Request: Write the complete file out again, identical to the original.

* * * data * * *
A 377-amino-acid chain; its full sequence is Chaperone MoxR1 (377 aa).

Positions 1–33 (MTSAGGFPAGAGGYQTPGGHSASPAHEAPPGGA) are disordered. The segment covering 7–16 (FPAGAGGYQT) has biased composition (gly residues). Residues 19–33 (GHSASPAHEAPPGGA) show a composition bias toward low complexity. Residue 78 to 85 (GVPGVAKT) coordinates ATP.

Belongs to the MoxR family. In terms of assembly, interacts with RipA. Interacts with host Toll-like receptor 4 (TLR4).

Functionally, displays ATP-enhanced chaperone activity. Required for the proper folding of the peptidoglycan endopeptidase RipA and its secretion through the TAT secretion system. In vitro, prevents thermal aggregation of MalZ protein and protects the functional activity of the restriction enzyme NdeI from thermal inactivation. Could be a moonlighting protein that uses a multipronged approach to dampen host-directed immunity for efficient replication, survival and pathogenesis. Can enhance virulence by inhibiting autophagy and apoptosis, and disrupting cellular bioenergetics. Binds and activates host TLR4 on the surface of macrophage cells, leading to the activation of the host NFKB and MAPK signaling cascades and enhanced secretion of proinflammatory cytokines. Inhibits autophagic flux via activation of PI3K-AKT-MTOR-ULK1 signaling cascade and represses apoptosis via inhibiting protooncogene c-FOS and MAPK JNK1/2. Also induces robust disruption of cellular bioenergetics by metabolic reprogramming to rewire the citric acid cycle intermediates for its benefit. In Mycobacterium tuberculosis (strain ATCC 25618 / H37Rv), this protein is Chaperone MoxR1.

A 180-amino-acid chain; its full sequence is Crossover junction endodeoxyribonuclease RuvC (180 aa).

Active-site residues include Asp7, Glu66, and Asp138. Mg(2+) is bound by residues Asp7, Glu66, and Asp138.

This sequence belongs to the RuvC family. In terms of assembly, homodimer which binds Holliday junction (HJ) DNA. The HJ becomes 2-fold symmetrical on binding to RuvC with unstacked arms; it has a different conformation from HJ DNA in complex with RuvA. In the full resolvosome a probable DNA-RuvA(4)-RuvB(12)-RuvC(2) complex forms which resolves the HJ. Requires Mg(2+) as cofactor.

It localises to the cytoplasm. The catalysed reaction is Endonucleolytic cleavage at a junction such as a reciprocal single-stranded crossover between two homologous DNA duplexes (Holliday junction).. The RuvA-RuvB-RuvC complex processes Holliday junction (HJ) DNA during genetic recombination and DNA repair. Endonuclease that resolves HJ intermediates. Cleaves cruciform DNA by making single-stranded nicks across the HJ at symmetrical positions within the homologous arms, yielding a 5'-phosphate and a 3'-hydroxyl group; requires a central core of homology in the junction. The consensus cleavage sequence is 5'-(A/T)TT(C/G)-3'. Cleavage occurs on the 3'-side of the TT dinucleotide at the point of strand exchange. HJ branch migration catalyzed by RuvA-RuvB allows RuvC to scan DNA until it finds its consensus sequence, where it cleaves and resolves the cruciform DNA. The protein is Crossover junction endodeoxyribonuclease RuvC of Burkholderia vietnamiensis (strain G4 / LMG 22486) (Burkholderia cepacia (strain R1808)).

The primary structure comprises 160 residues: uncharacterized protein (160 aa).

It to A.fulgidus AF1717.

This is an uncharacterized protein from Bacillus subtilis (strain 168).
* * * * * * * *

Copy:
A 377-amino-acid chain; its full sequence is Chaperone MoxR1 (377 aa).

Positions 1–33 (MTSAGGFPAGAGGYQTPGGHSASPAHEAPPGGA) are disordered. The segment covering 7–16 (FPAGAGGYQT) has biased composition (gly residues). Residues 19–33 (GHSASPAHEAPPGGA) show a composition bias toward low complexity. Residue 78 to 85 (GVPGVAKT) coordinates ATP.

Belongs to the MoxR family. In terms of assembly, interacts with RipA. Interacts with host Toll-like receptor 4 (TLR4).

Functionally, displays ATP-enhanced chaperone activity. Required for the proper folding of the peptidoglycan endopeptidase RipA and its secretion through the TAT secretion system. In vitro, prevents thermal aggregation of MalZ protein and protects the functional activity of the restriction enzyme NdeI from thermal inactivation. Could be a moonlighting protein that uses a multipronged approach to dampen host-directed immunity for efficient replication, survival and pathogenesis. Can enhance virulence by inhibiting autophagy and apoptosis, and disrupting cellular bioenergetics. Binds and activates host TLR4 on the surface of macrophage cells, leading to the activation of the host NFKB and MAPK signaling cascades and enhanced secretion of proinflammatory cytokines. Inhibits autophagic flux via activation of PI3K-AKT-MTOR-ULK1 signaling cascade and represses apoptosis via inhibiting protooncogene c-FOS and MAPK JNK1/2. Also induces robust disruption of cellular bioenergetics by metabolic reprogramming to rewire the citric acid cycle intermediates for its benefit. In Mycobacterium tuberculosis (strain ATCC 25618 / H37Rv), this protein is Chaperone MoxR1.

A 180-amino-acid chain; its full sequence is Crossover junction endodeoxyribonuclease RuvC (180 aa).

Active-site residues include Asp7, Glu66, and Asp138. Mg(2+) is bound by residues Asp7, Glu66, and Asp138.

This sequence belongs to the RuvC family. In terms of assembly, homodimer which binds Holliday junction (HJ) DNA. The HJ becomes 2-fold symmetrical on binding to RuvC with unstacked arms; it has a different conformation from HJ DNA in complex with RuvA. In the full resolvosome a probable DNA-RuvA(4)-RuvB(12)-RuvC(2) complex forms which resolves the HJ. Requires Mg(2+) as cofactor.

It localises to the cytoplasm. The catalysed reaction is Endonucleolytic cleavage at a junction such as a reciprocal single-stranded crossover between two homologous DNA duplexes (Holliday junction).. The RuvA-RuvB-RuvC complex processes Holliday junction (HJ) DNA during genetic recombination and DNA repair. Endonuclease that resolves HJ intermediates. Cleaves cruciform DNA by making single-stranded nicks across the HJ at symmetrical positions within the homologous arms, yielding a 5'-phosphate and a 3'-hydroxyl group; requires a central core of homology in the junction. The consensus cleavage sequence is 5'-(A/T)TT(C/G)-3'. Cleavage occurs on the 3'-side of the TT dinucleotide at the point of strand exchange. HJ branch migration catalyzed by RuvA-RuvB allows RuvC to scan DNA until it finds its consensus sequence, where it cleaves and resolves the cruciform DNA. The protein is Crossover junction endodeoxyribonuclease RuvC of Burkholderia vietnamiensis (strain G4 / LMG 22486) (Burkholderia cepacia (strain R1808)).

The primary structure comprises 160 residues: uncharacterized protein (160 aa).

It to A.fulgidus AF1717.

This is an uncharacterized protein from Bacillus subtilis (strain 168).